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C-stores and grocery turn to foodservice to stand out


Consumers on the go are turning to quick and easy food options outside of restaurants

Supermarkets and convenience stores are turning to foodservice to drive growth and keep pace with multitasking consumers looking for easy meals on the fly. And it’s paying off.

On-the-go is no longer an eating occasion, it’s a lifestyle, which means consumers are searching for food solutions beyond restaurants, said Donna Hood Crecca, a principal at Technomic, during a session this month at Restaurants Canada’s annual trade show and conference in Toronto.

“They want prepared food and beverages wherever they happen to be,” said Crecca.

Herein lies the opportunity for convenience and grocery store channels, each of which is currently faced with its own set of economic challenges. Convenience is looking for strategic growth opportunities as tobacco sales continue to decline, while grocery stores contend with the ongoing consumer shift to online.

Retail foodservice in the U.S. pulled in $72 billion in sales in 2019, said Crecca. Grocery foodservice accounted for half of that figure ($35.6 billion), convenience stores accounted for approximately one third ($24 billion) while drug stores, warehouse clubs and mass merchandisers made up the balance, she said. And sales will continue to grow.

Total foodservice sales is projected to increase in the U.S. by 3.6% in 2020, said Crecca. “When we look at the growth rates for retail foodservice it’s really driven by that grocery or supermarket segment, which actually is the second fastest growing segment of foodservice in the United States, growing at twice the overall rate.”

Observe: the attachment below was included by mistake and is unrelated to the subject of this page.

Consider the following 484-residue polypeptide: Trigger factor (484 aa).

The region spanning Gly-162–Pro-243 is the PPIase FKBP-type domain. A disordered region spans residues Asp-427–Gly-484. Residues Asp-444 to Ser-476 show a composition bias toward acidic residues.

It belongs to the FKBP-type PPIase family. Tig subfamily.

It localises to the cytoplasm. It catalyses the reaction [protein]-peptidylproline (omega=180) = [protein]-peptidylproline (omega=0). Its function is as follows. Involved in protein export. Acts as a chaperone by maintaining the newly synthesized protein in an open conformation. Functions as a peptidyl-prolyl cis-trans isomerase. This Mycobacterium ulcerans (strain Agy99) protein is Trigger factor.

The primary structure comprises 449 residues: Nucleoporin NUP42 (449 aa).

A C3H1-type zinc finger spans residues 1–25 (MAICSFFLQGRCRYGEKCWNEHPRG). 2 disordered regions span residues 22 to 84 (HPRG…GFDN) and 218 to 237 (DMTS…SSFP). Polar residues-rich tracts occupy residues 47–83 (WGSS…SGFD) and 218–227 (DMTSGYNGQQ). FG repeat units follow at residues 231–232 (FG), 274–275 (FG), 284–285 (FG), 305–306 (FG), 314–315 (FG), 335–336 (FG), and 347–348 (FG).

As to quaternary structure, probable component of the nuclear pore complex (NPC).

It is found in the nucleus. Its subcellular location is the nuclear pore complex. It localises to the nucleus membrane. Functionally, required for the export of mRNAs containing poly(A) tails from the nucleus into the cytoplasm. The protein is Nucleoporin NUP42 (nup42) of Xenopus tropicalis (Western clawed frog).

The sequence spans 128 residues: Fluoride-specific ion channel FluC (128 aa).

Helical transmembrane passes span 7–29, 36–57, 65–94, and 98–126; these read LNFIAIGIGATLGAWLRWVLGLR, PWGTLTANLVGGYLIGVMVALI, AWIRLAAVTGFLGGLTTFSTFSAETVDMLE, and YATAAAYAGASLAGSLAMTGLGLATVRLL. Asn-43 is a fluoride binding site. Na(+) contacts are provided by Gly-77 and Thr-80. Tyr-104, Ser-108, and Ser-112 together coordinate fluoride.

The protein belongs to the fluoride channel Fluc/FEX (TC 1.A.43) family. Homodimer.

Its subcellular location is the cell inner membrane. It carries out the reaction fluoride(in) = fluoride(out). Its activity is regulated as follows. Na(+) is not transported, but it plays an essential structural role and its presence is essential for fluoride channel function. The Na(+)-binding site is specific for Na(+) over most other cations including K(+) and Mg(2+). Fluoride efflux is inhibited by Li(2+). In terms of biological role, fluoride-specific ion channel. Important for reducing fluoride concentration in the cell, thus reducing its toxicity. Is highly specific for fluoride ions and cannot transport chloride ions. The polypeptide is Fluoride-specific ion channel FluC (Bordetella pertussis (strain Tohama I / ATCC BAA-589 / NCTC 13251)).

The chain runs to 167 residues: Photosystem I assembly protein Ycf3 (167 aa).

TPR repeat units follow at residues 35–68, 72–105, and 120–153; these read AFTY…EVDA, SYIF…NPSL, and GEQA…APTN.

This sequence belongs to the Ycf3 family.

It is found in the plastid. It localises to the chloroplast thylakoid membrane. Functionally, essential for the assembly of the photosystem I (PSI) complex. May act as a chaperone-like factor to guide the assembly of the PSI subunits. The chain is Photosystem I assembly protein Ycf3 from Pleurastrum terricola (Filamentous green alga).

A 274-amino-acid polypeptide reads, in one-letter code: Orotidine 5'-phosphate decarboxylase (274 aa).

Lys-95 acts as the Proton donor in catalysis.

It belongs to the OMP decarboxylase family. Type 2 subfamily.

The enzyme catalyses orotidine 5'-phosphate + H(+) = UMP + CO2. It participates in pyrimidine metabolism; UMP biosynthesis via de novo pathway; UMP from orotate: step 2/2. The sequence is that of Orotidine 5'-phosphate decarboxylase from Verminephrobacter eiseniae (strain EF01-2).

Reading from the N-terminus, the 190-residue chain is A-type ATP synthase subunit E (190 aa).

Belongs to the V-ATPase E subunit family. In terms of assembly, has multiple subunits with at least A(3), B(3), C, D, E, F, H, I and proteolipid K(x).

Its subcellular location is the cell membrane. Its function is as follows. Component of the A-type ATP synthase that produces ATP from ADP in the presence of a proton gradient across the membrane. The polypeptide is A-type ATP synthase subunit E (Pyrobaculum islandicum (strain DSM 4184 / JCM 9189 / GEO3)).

New build convenience stores in the U.S. are now foodservice centric, and many operators are upping their game in terms of the quality of food they’re offering and also the restaurant-type equipment they’re adopting, said Crecca.

Supermarkets are further along in the process and focusing on the consumer experience, she said. “[Supermarkets] are getting into open kitchens, they’re leveraging the theatre of food to make it inviting, to make it a destination. So, a lot of investment, a lot of excitement, a lot of prioritization, this is what they need to do to grow their business.”

The commitment to providing restaurant-quality food is paying off for both sectors. In a recent poll conducted by Technomic, 50% of consumers said C-stores are just as capable as restaurants in offering fresh food and beverages, and 41% said convenience store private-label food items are as high in quality as food from a restaurant.

And with supermarkets, 77% of consumers said the prepared foods department was really important in determining which store would become their primary destination. “Obviously this is where these supermarket operators are going to put their money as it goes to the long term growth and viability of their stores overall,” said Crecca.

Though foodservice enhances a store’s relevance, drives visits and spend, it’s important to build initiatives around the brand’s core competency, said Crecca. “Make sure what you’re offering is something the consumer gives you permission to do,” she said. “Play to your strengths–don’t offer full-service menu if you’re good at grab and go.”

Originally published at Canadian Grocer. 

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